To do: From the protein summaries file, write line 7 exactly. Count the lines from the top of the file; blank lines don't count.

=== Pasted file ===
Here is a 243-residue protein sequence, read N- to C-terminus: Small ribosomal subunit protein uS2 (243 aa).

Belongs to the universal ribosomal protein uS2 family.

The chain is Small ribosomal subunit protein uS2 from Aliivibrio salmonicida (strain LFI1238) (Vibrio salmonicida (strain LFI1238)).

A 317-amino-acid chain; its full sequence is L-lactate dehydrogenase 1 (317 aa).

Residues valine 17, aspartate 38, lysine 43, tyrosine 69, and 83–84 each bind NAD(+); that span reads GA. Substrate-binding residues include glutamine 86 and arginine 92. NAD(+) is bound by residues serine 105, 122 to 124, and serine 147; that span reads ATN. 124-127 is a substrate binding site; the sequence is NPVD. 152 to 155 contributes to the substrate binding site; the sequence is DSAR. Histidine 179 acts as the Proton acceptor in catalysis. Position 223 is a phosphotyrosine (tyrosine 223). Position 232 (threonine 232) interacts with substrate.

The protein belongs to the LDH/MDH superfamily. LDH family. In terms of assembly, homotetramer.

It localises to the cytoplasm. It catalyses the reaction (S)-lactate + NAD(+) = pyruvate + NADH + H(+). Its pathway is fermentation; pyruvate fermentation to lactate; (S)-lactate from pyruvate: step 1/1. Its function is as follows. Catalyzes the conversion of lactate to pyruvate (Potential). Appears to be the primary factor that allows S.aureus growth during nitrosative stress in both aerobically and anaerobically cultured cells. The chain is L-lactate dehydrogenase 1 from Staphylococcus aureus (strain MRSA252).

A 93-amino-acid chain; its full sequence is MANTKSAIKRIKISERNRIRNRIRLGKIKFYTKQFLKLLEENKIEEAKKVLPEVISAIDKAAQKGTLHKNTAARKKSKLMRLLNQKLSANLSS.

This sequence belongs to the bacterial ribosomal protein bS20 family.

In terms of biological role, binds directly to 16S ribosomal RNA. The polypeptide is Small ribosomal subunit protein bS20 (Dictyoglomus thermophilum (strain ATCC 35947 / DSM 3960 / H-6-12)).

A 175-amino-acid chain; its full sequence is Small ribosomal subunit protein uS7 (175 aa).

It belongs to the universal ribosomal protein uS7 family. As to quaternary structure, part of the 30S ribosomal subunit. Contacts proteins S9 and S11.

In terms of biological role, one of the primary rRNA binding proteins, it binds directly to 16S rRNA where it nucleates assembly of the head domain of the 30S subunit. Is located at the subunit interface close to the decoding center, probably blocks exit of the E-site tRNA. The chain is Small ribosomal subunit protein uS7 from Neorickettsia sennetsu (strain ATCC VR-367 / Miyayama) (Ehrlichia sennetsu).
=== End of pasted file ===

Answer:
It localises to the cytoplasm. It catalyses the reaction (S)-lactate + NAD(+) = pyruvate + NADH + H(+). Its pathway is fermentation; pyruvate fermentation to lactate; (S)-lactate from pyruvate: step 1/1. Its function is as follows. Catalyzes the conversion of lactate to pyruvate (Potential). Appears to be the primary factor that allows S.aureus growth during nitrosative stress in both aerobically and anaerobically cultured cells. The chain is L-lactate dehydrogenase 1 from Staphylococcus aureus (strain MRSA252).